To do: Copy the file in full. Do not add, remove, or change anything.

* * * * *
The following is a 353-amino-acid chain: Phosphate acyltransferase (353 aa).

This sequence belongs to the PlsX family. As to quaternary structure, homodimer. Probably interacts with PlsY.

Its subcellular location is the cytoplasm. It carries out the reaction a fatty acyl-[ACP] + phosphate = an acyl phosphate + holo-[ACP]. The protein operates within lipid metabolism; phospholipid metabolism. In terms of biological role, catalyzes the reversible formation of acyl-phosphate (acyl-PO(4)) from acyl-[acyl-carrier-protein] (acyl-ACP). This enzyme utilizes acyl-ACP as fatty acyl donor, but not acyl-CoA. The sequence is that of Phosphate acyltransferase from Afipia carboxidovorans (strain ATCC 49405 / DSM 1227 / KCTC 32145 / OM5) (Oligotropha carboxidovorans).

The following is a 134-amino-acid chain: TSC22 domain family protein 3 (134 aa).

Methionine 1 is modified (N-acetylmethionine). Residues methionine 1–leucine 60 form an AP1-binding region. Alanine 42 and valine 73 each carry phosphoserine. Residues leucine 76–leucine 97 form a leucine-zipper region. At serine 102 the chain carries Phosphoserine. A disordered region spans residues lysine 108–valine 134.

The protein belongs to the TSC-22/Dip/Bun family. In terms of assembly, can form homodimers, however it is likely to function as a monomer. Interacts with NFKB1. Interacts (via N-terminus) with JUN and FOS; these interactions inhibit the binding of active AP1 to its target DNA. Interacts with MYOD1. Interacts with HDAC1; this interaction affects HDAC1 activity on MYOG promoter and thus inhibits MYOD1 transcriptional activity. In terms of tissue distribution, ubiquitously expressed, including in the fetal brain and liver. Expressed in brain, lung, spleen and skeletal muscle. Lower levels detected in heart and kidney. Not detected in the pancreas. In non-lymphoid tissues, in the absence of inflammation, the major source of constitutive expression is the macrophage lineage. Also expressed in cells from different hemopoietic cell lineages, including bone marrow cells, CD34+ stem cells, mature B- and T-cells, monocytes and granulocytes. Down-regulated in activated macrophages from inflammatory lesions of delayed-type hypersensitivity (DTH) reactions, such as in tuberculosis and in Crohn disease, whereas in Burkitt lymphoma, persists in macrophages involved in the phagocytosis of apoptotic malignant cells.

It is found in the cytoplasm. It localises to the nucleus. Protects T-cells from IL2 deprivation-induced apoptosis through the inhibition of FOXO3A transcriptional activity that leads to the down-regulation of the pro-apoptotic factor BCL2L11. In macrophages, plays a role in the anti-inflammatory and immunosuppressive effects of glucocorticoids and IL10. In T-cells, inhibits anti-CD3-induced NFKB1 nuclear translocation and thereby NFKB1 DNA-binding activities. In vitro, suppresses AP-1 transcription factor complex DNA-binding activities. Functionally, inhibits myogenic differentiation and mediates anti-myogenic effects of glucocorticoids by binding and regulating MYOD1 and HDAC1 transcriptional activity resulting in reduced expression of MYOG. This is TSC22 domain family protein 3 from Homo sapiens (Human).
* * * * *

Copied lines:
The following is a 353-amino-acid chain: Phosphate acyltransferase (353 aa).

This sequence belongs to the PlsX family. As to quaternary structure, homodimer. Probably interacts with PlsY.

Its subcellular location is the cytoplasm. It carries out the reaction a fatty acyl-[ACP] + phosphate = an acyl phosphate + holo-[ACP]. The protein operates within lipid metabolism; phospholipid metabolism. In terms of biological role, catalyzes the reversible formation of acyl-phosphate (acyl-PO(4)) from acyl-[acyl-carrier-protein] (acyl-ACP). This enzyme utilizes acyl-ACP as fatty acyl donor, but not acyl-CoA. The sequence is that of Phosphate acyltransferase from Afipia carboxidovorans (strain ATCC 49405 / DSM 1227 / KCTC 32145 / OM5) (Oligotropha carboxidovorans).

The following is a 134-amino-acid chain: TSC22 domain family protein 3 (134 aa).

Methionine 1 is modified (N-acetylmethionine). Residues methionine 1–leucine 60 form an AP1-binding region. Alanine 42 and valine 73 each carry phosphoserine. Residues leucine 76–leucine 97 form a leucine-zipper region. At serine 102 the chain carries Phosphoserine. A disordered region spans residues lysine 108–valine 134.

The protein belongs to the TSC-22/Dip/Bun family. In terms of assembly, can form homodimers, however it is likely to function as a monomer. Interacts with NFKB1. Interacts (via N-terminus) with JUN and FOS; these interactions inhibit the binding of active AP1 to its target DNA. Interacts with MYOD1. Interacts with HDAC1; this interaction affects HDAC1 activity on MYOG promoter and thus inhibits MYOD1 transcriptional activity. In terms of tissue distribution, ubiquitously expressed, including in the fetal brain and liver. Expressed in brain, lung, spleen and skeletal muscle. Lower levels detected in heart and kidney. Not detected in the pancreas. In non-lymphoid tissues, in the absence of inflammation, the major source of constitutive expression is the macrophage lineage. Also expressed in cells from different hemopoietic cell lineages, including bone marrow cells, CD34+ stem cells, mature B- and T-cells, monocytes and granulocytes. Down-regulated in activated macrophages from inflammatory lesions of delayed-type hypersensitivity (DTH) reactions, such as in tuberculosis and in Crohn disease, whereas in Burkitt lymphoma, persists in macrophages involved in the phagocytosis of apoptotic malignant cells.

It is found in the cytoplasm. It localises to the nucleus. Protects T-cells from IL2 deprivation-induced apoptosis through the inhibition of FOXO3A transcriptional activity that leads to the down-regulation of the pro-apoptotic factor BCL2L11. In macrophages, plays a role in the anti-inflammatory and immunosuppressive effects of glucocorticoids and IL10. In T-cells, inhibits anti-CD3-induced NFKB1 nuclear translocation and thereby NFKB1 DNA-binding activities. In vitro, suppresses AP-1 transcription factor complex DNA-binding activities. Functionally, inhibits myogenic differentiation and mediates anti-myogenic effects of glucocorticoids by binding and regulating MYOD1 and HDAC1 transcriptional activity resulting in reduced expression of MYOG. This is TSC22 domain family protein 3 from Homo sapiens (Human).